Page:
It’s not surprising that Americans are frightened by terrorism, Richard K. Betts of Teaneck said. But perhaps they shouldn’t be.
Dr. Betts will talk about terrorism at 10:30 a.m. on January 28, at the opening day of the winter session of the JCC U at the Kaplen JCC on the Palisades in Tenafly. Dr. Betts has a formidable array of titles — he is the Arnold A. Saltzman professor of war and peace studies, director of the Saltzman Institute of War and Peace Studies, and director of the international security policy program at the School of International and Public Affairs, all at Columbia.
And that’s just what he is doing right now. Dr. Betts came to Columbia with a long resume filled with work in intelligence and international affairs.
From all that he has learned, Dr. Betts says that although it is understandable that we are scared by terrorism — and that in fact it is genuinely terrifying — “if we look at the data, the numbers of people killed, and the damage done in this country, it is low, and that is particularly true when you compare it with other dangers that we live with and take for granted.
“We are about a zillion times more likely to be killed getting into our car and driving somewhere than we are by a terrorist attack.”
It is true, of course that terrorist attacks “have a dramatic psychological impact, so it is understandable that we are concerned about them. We do have to take strong action against them to keep them from becoming more damaging. But for now, the actual risks still are low.
“That could change if terrorists get weapons of mass destruction,” Dr. Betts said. “That is the highest priority for counterterrorism — to prevent terrorism from getting those weapons. That would change the situation.”
Terrorism is so, well, terrifying because “it is a kind of threat that doesn’t seem normal,” he continued. “It seems outrageous. It doesn’t seem logical to many people, even though if you look at the background of the terrorism in detail, in most cases there is a logic to it. Groups use terrorism to try to promote their interests. And the idea that someone is trying to kill us makes it different than a traffic accident. That’s why we worry about it, even though the actual odds of being hurt by a terrorist aren’t that high.”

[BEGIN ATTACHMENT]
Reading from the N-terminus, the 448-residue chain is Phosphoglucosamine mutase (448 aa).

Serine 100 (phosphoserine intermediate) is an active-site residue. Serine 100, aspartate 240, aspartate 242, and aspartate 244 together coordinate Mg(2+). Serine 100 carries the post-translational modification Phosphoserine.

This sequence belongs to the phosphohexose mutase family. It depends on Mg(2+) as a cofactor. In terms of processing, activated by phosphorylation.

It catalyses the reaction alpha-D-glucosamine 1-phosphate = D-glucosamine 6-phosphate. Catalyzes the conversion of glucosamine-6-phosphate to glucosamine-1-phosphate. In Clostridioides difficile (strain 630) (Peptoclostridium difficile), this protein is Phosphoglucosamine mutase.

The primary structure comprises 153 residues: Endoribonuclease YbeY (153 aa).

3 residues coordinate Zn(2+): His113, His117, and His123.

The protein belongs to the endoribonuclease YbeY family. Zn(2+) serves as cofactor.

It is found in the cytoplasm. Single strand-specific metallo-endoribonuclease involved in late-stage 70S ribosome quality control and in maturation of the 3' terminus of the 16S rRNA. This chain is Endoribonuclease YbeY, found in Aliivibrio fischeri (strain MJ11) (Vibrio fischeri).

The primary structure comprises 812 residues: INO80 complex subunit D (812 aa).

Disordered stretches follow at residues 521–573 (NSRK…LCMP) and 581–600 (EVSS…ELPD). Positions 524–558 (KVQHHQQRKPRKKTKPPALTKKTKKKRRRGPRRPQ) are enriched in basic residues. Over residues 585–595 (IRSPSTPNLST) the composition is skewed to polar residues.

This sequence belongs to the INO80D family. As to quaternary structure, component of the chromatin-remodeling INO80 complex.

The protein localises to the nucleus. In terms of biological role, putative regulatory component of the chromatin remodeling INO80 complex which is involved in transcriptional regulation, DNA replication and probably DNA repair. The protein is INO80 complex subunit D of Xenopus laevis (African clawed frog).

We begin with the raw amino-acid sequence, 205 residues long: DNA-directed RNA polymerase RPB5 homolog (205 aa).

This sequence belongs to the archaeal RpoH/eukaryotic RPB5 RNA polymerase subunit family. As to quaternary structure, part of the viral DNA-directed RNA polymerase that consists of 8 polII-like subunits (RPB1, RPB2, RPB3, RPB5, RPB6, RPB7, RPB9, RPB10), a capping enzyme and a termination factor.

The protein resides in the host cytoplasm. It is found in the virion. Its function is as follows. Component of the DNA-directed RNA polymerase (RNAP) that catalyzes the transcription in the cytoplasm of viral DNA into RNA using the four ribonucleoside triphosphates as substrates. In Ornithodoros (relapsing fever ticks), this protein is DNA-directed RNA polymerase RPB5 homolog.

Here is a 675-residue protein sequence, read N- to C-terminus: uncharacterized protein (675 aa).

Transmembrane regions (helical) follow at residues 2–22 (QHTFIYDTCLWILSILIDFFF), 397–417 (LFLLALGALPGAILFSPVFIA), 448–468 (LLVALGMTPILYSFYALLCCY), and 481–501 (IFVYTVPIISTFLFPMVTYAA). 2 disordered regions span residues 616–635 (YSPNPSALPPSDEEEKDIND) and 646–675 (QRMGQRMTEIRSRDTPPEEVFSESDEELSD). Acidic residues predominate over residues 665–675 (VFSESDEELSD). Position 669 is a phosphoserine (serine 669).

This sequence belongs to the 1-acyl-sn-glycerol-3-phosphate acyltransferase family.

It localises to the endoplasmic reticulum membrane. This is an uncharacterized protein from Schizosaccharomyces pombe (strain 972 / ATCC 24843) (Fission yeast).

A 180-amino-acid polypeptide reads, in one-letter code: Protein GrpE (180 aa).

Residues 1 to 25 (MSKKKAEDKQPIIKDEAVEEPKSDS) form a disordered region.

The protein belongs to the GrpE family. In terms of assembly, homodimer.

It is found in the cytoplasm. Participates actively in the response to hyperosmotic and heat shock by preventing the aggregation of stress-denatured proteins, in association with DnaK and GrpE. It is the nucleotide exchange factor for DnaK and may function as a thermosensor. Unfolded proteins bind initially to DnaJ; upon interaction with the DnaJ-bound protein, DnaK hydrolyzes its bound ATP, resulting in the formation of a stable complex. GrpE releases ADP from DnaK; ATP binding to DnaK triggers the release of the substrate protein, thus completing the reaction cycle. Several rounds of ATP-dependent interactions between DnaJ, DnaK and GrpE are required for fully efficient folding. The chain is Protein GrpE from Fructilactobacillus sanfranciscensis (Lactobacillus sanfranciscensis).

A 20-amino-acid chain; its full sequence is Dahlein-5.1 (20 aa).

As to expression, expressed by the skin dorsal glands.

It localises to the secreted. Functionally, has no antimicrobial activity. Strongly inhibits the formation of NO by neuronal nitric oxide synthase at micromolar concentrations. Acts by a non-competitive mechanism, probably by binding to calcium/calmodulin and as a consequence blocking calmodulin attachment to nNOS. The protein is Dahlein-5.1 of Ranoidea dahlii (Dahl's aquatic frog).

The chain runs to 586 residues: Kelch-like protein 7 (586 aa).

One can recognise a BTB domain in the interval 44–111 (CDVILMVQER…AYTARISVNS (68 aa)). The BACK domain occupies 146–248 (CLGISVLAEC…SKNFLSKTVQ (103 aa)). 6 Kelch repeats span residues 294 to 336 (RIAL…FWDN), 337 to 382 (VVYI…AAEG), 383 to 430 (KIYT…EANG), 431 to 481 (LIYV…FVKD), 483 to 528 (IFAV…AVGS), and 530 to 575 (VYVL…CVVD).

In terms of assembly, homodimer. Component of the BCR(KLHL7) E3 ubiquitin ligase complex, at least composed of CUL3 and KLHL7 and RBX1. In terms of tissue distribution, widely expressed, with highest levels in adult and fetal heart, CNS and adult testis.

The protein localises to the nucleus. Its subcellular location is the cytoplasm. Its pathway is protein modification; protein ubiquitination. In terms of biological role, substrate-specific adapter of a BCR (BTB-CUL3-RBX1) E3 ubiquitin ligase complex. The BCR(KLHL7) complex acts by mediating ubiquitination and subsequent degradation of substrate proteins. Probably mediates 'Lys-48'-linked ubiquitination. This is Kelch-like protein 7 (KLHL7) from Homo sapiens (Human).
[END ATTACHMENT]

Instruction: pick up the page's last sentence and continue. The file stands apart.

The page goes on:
Although, he added, “the dangers of terrorism are exaggerated if you are living in the United States. If you are living in Syria, it is a whole different story.”
The Islamic State, as Dr. Betts calls the monstrous organization that others call ISIS or ISIL, presents “a new and alarming aspect of terrorism. It is a group that is not only unusually brutal, even by the brutal standards of terrorists, but it is gaining control of territory in parts of the Middle East. That’s what makes it different from groups like Al Qaeda, which is a threat but doesn’t control territory and doesn’t act like a state.
“Islamic State also seems to have the capacity to inspire alienated people in various parts of the world to do freelance terrorism. That’s what seems to have happened in San Bernardino. Those two wanted to be part of the Islamic State, and they did it on their own.
“That can be especially dangerous, and it can happen anywhere.
“You can have a million law-abiding, patriotic Muslims, but it only takes a handful of deviants to set up an incident like the one in California, or in Paris.”
There is much about terrorism that is new, Dr. Betts said, although of course some of it is age-old, particularly if you define it “as the use of fear for political coercion. But it is new in the sense that it is a bigger phenomenon now than it was during the Cold War. And also we don’t have as many other serious security threats competing for our attention as we did during the Cold War. For both those reasons — more of it, less of anything else — terrorism is much higher on our agenda now than it had been.”
Something else that has changed is how the Internet and social media have become useful weapons in a terrorist’s bomb storage unit. “It is now much easier to recruit people, to inspire frustrated and alienated people to join terrorist organizations,” Dr. Betts said. “And it also facilities lone wolf terrorists by providing ideas and encouragement to isolated people who can go off on their own. It can even encourage more people to think about what upsets them, and become more alienated than they would have otherwise. It was harder to do that in the old days.”
Dealing with terrorism can be difficult, Dr. Betts added, because of the law of unintended consequences, because what you do to limit it can cause a reaction in the other direction. “You might call it strategic judo,” he said. “We can use drone attacks to kill terrorists, and that helps, but the collateral damage angers people and can turn them into terrorists although otherwise they would not have gone in that direction. It is hard to find a solution that is very effective but does not have two edges.
“The main problem with terrorism is not catching or killing terrorists when we know who and where they are. It’s finding out who they are and where they are.”